If I Were an Academy Member: J. Don Birnam
By J. Don Birnam
February 27, 2018
A tried and true tradition at Box Office Prophets is that we like to put our humble caps on and act like an Academy member – just for one day! In the five years I’ve been writing about the Oscars in this space, it has become a fun and interesting exercise to see what the staff would pick as their own personal favorites (we have enough with what we think is going to win). You can see some of our past musings here, also here, and here as well.
As you can see, I have the perhaps dubious but proud distinction of never having had my favorite film of the nominees (let alone of the year) picked for Best Picture. The last time I can say my absolute favorite film of the year won was probably Chicago or maybe Return of the King. But, hey, I’m not sure I want to have the same taste as “they” do. And, honestly, if you do, I would be worried.
So, I will rank them like an Academy Member would, but in reverse order. This is a solid slate and all nine of these movies are at the very least good films. That I personally did not connect with some as much as others should not be taken as a knock.
9. Phantom Thread. I’m not Paul Thomas Anderson’s biggest fan, and that alone explains this ranking. His movies always end up annoying me. One can say a lot of great things about this film, of course. The acting is superb, especially with out-of-nowhere newcomer Vicky Krieps really holding her own against two titans. Each of the movie’s Oscar nominations, particularly for Score and Costumes, is on point and well deserved. But the third act just devolves into the somewhat typical meandering mess that PTA likes to infuse his films with, leaving no real discernible purpose behind the strange happenings that occupy the closing scenes. It is a memorable movie but not one I would shower with an award as lasting as Best Picture.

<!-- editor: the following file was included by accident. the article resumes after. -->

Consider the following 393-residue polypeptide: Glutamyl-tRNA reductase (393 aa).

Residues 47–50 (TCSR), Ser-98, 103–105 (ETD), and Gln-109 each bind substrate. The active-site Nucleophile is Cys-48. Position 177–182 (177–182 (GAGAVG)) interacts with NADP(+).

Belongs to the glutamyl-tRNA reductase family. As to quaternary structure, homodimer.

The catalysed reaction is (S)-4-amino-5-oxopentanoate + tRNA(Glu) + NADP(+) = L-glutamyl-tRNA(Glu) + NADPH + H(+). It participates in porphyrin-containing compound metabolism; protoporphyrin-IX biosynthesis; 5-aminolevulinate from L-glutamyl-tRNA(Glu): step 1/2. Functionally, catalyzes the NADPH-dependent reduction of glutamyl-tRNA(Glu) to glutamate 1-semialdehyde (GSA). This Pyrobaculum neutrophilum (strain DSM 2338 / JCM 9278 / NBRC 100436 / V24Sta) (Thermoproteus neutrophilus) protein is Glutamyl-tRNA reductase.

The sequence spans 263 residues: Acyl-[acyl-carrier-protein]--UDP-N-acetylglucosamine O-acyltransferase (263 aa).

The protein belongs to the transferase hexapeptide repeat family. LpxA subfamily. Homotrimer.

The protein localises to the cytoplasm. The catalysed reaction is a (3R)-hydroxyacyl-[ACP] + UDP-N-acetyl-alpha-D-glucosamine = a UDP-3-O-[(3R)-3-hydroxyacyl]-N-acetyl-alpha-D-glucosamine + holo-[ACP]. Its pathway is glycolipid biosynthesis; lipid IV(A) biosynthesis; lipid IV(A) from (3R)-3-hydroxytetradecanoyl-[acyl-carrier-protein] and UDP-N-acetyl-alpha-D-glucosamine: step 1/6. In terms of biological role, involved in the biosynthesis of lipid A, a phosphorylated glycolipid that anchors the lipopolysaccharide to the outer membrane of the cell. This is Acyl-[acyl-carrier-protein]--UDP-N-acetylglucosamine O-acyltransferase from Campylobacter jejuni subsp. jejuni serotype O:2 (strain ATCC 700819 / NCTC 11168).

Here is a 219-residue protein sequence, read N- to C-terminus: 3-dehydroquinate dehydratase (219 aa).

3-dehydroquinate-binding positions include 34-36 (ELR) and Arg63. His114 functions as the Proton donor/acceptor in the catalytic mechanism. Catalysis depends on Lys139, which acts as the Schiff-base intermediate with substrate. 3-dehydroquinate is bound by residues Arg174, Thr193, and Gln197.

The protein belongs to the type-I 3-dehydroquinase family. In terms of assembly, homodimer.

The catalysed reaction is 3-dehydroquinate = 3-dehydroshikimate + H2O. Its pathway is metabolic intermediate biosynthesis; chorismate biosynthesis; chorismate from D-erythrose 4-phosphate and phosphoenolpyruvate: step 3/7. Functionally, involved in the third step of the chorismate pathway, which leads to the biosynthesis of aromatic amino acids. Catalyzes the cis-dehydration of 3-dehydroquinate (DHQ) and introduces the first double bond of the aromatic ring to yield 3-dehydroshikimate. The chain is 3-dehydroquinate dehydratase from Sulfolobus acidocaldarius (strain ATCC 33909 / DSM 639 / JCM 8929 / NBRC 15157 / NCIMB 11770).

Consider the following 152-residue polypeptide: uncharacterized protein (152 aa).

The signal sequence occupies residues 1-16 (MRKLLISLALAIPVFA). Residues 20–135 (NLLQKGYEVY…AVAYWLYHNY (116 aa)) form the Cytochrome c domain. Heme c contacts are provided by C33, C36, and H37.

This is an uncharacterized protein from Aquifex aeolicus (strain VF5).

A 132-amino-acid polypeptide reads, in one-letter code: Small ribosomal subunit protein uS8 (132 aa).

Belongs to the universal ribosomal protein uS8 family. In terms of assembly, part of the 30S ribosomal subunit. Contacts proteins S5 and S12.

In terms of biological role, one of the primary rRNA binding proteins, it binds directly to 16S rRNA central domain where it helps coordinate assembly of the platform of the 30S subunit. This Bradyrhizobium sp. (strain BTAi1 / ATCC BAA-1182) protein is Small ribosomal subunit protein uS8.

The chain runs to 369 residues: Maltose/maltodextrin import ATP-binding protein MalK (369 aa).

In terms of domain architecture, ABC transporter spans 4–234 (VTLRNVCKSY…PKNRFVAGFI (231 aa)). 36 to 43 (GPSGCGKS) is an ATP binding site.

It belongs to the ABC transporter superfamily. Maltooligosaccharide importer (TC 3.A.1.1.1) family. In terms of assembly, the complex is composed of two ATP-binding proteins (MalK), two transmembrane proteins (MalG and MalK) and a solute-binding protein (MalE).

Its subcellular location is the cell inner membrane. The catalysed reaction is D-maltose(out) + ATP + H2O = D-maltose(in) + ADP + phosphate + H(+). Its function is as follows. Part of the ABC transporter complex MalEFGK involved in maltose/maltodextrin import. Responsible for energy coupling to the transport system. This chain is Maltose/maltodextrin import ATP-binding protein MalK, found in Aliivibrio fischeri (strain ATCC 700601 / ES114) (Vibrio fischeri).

8. Call Me by Your Name. This was close for me, because I found myself annoyed at this Luca Guadagnino film as much as I was in love with it. Again, this is a solid to great film in so many respects. The music by Sufjan Stevens is my favorite in the awards race this year. The settings are gorgeous, the screenplay much better than the book, and the performance by newcomer Chalamet very refreshing and moving. Moreover, the closing scenes, the one with Stuhlbarg as the dad giving Elio a life lesson, and then Elio staring into the fireplace - my God. Those two are some of the most moving scenes of the year. You really see flashes of absolute brilliance in this film.
But there are some problems around the edges that do not diminish the movie, just make it less worthy in my little estimation. For example, Armie Hammer, overacts every scene, in particular the volleyball scene, and the scene in the water puddle where he gets wet, and the scene where he is dancing to that song by himself with the drunk tourist, and the scene…I could go on and on and on. He takes the spotlight away from Elio in unwelcome and repeated ways, because he annoys you. Never a good thing. In the end, it is hard to admire the entire movie as an exercise with such a weak central link, not to mention the fact that, until the end scenes, it was hard to connect too much with the experiences of these two young men. Although a gay man myself, and someone who has had summer trysts, the two were too self-involved to make it easy to commune with the emotional experience they went through.
7. Get Out. Get Out is the one of these nine movies that I did not see before everyone else had, so the hype was a huge thing by the time I got around to it. I am not sure that Get Out lives up to that hype. The good: it is suspenseful, well-acted, very clever, and interesting and innovative in terms of telling a familiar story from a new and fresh perspective. But, as director Jordan Peele himself admits, the Stepford Wives influence is strong, and I do not see the movie as transcendental on racial issues as others do. And, to be fair, I have a horror/suspense bias when constructing these kinds of lists, perhaps as other Academy members do, but perhaps not.